M: It is important to keep a routine for your child and family. Limit watching the television and social medial over and over where your child can see it. That will help keep them feel safe if they know their parent is keeping their routine and not engaging in too much publicity towards the event. Also, express to your child “I would not send you to school if I did not feel you were safe”. If as a parent, you are struggling yourself with anxiety and worry, talk to your support network and/or engage in therapy for yourself.

3. What are some local resources parents can access for children who are experiencing grief as a result of a traumatic event?

C: The Substance Abuse and Mental Health Services Administration (SAMHSA) offers a Disaster Distress Helpline, which provides immediate crisis counseling for people who are experiencing emotional distress related to any natural or human-caused disaster. The helpline is free, multilingual, confidential, and available 24 hours a day, 7 days a week. You can call or text the helpline at 800-985-5990 or visit the Disaster Distress Helpline website. Additionally, the website for the National Child Traumatic Stress Network has a wealth of information on children’s trauma and treatment, including a section on School Shooting Resources

M: There are numerous resources on line to help parents discuss causality events with their children. The American School Counselor Association website has gathered a list of resources and tips to help talk to children after a school shooting. The National Education Association website has a “School Crisis Guide.” Lastly, the American Psychological Association website has several resources as well including “Helping your child manage distress in the aftermath of a shooting”.

4. What are some signs that a parent should be looking for in a child struggling with mental health issues as a result of witnessing a traumatic event?

C: There are many types of stress responses children have to witnessing a traumatic event. Below are a few of the most common. Sleep problems: Watch for trouble falling asleep or staying asleep, difficulty waking, nightmares or other sleep disturbances. Physical complaints: Children may complain of feeling tired, having a headache or generally feeling unwell. You may notice your child eating too much or less than usual. Changes in behavior: Look for signs of regressive behavior, including social regression, acting more immature or becoming less patient and more demanding. A child who once separated easily from their parents may become clingy. Teens may begin or change current patterns of tobacco, alcohol or substance use. Emotional problems: Children may experience undue sadness, depression, anxiety or fears.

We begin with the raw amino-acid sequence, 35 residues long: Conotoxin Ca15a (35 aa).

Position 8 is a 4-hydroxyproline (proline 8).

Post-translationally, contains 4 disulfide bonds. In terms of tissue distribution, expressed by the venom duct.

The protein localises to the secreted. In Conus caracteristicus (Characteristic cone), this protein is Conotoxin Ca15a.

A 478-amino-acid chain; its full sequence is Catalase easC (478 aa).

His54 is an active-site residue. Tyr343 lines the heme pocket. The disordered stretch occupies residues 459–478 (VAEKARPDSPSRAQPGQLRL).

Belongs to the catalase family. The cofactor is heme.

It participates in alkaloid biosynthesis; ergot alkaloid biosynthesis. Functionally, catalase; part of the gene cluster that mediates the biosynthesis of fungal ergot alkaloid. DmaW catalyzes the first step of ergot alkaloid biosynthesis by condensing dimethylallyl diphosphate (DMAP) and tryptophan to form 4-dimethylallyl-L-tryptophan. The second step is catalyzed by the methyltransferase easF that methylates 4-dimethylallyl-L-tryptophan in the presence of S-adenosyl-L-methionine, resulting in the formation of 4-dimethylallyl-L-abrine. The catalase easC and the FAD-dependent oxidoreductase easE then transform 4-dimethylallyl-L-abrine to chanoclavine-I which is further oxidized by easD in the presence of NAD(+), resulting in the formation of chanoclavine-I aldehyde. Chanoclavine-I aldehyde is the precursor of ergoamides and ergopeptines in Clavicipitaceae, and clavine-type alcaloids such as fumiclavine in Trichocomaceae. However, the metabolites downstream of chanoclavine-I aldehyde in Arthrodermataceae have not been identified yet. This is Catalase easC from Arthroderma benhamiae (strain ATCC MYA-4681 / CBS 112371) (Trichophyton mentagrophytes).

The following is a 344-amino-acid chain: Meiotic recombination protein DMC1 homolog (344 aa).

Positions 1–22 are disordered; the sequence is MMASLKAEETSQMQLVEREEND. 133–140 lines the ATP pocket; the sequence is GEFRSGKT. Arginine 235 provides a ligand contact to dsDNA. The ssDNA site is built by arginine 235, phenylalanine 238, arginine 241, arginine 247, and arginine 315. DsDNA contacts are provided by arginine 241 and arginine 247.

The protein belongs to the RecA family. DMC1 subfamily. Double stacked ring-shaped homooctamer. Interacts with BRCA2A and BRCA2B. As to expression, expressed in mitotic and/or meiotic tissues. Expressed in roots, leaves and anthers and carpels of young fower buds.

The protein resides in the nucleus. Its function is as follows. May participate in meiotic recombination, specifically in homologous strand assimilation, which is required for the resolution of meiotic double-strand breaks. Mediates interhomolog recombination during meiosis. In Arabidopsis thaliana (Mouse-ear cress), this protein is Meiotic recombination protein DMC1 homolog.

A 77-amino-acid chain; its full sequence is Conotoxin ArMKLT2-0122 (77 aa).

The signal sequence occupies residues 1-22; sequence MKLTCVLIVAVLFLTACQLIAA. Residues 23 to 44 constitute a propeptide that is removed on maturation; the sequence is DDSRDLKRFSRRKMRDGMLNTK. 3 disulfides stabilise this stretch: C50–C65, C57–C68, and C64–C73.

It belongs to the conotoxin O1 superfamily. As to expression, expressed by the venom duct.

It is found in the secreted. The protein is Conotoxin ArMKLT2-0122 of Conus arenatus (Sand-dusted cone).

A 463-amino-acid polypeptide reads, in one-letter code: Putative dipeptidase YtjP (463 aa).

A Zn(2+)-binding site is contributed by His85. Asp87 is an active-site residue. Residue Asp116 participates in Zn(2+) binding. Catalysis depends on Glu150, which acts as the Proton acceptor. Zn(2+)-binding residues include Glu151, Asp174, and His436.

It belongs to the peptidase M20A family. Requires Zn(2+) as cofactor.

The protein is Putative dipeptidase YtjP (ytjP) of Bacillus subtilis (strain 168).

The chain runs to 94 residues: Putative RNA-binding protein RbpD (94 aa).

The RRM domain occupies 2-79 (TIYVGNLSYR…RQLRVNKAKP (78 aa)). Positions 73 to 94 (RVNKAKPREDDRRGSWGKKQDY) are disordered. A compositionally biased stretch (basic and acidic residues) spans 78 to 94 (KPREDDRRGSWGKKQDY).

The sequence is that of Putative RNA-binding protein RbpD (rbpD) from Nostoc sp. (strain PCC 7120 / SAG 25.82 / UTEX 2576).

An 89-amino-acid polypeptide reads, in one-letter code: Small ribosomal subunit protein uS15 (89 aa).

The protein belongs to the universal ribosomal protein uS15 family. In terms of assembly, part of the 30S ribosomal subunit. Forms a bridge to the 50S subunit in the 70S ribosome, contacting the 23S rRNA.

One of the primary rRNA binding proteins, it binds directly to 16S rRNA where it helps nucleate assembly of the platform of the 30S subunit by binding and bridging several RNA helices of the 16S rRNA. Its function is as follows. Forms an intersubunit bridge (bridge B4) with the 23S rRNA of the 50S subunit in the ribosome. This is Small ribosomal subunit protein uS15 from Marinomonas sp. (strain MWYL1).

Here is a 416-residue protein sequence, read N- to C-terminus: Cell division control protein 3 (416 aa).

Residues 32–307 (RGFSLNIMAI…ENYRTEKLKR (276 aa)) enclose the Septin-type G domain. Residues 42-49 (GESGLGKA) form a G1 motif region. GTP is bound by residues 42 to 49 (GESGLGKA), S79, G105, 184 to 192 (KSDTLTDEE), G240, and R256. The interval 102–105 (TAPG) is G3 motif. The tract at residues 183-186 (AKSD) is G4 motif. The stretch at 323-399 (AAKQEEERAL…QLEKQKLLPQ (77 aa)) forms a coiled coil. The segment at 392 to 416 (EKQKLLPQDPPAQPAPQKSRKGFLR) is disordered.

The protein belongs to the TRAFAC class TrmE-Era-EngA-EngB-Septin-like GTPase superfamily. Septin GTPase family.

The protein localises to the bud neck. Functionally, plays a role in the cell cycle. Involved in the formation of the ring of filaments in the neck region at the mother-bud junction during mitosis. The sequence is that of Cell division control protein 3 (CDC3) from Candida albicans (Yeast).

M: Depending upon the age of the child, they may show signs of struggling with the event differently. Smaller children may become more clingy and whiny. School age children may show their struggle thru play by reenacting events they see on television. A teenager may either disengage at home, or become more addicted to social media especially in regards to watching news about the event over and over. If a child does not want to go outside or school due to extreme anxiety would also be something to look for.

5. What can parents do to better prepare themselves for having these conversations with their children?

C: Having difficult conversations with children is both physically and emotionally draining. Caregivers also need support to address their own emotions and fears related to the traumatic event. Reach out to family, friends, and community members for emotional support.

M: Parents can do their own research on how to talk to their children about causality events before having the hard conversations. In the end, it is important to let your children know they are safe to come to you to ask questions. Share your own feelings with your children as well and understand it is ok to not have all the answers.